24 October 2012
I get up early to take The Hippo to the airport. She has a work trip to Las Vegas. I make coffee to counter the fuzziness I feel from the nighttime cold medicine. We walk to the car and the curse of her father finds us: the car will not start. We partake in the electro-magical ritual to revive the vehicle (and bypass the malfunctioning security feature). We finish the ritual and try again. Nothing, like a stubborn Lazarus with the burial shroud stuffed too deep in his ears, unable to hear the command to live again.
Her coworker drives to our apartment and picks up The Hippo to head to the airport.
I wave goodbye. I am wearing a hat, oversize sweater, dress pants and dress shoes. I am drinking coffee from a travel mug. I hold the Japanese import version of Bury The Hatchet by The Cranberries. I take the elevator upstairs and return to the apartment.
I listen to American Football’s self-titled album. I think of my friend, Josh, who always has some unbelievably cool album playing in his car.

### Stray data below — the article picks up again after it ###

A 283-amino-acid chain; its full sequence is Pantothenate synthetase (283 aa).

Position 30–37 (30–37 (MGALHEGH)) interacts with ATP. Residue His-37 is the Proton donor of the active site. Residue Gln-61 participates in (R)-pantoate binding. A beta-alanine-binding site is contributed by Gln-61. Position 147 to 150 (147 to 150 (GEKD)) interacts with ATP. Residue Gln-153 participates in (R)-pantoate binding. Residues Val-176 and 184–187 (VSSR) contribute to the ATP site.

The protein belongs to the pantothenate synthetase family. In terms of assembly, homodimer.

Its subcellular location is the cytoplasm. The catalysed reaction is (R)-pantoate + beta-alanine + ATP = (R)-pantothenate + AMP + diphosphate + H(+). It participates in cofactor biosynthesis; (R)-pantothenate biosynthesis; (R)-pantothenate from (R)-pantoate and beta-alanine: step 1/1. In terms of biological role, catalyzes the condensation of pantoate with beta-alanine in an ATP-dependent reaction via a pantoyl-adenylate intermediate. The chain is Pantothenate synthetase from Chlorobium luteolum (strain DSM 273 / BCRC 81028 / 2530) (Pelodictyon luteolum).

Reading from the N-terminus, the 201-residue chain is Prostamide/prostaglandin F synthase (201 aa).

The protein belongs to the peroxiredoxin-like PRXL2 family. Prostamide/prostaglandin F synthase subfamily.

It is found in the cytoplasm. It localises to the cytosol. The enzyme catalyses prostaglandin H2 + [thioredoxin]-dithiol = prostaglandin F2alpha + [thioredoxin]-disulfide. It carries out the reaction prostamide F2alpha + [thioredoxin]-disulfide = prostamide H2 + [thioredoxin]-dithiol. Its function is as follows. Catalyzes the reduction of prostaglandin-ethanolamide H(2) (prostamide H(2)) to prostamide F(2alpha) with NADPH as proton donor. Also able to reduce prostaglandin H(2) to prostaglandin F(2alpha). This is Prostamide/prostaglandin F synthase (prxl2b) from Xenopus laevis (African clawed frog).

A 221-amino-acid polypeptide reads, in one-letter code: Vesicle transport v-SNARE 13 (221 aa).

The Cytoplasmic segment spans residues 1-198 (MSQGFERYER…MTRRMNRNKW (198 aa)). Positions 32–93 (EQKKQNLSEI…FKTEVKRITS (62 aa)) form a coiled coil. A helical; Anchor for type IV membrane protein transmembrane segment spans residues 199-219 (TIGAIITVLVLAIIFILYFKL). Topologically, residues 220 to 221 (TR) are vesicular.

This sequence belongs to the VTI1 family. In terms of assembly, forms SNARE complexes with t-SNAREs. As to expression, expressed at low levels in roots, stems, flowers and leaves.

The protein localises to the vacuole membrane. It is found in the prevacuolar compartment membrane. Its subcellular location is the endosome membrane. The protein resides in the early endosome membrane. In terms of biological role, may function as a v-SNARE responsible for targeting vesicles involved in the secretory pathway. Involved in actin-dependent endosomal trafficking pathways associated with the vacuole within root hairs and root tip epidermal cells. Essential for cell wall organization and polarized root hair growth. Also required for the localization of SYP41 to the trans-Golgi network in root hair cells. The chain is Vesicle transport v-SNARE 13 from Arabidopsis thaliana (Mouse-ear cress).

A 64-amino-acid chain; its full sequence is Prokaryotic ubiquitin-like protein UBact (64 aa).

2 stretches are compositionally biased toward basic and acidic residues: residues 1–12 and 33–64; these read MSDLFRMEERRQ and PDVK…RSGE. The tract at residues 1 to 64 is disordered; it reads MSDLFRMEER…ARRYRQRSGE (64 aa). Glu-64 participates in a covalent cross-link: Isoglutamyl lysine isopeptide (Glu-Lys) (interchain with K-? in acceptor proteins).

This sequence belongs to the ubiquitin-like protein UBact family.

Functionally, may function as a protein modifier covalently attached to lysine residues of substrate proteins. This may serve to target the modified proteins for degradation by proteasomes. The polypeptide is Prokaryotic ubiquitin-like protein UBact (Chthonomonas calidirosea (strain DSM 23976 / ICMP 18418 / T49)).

I call in sick for work today. (I actually text in, if we’re getting specific.) As a child, I looked forward to sick days, chances to trick the thermometer and watch cartoons all day instead of learning about triangles and Ramona and how to spell onomatopoeia. (Interestingly enough, not spelled like it sounds.) As an adult, calling in sick twists my insides into a bundle of guilt. So much to be done. Do I have sick day hours accrued? Will I get paid to stay home and take care of myself? What should be a welcome reprieve from responsibility and a chance to conquer my illness becomes a day of worry and regret.
I am convinced Ferris Bueller feels the same way when he tries to take a day off from his cubicle-based office job at this later point in his life.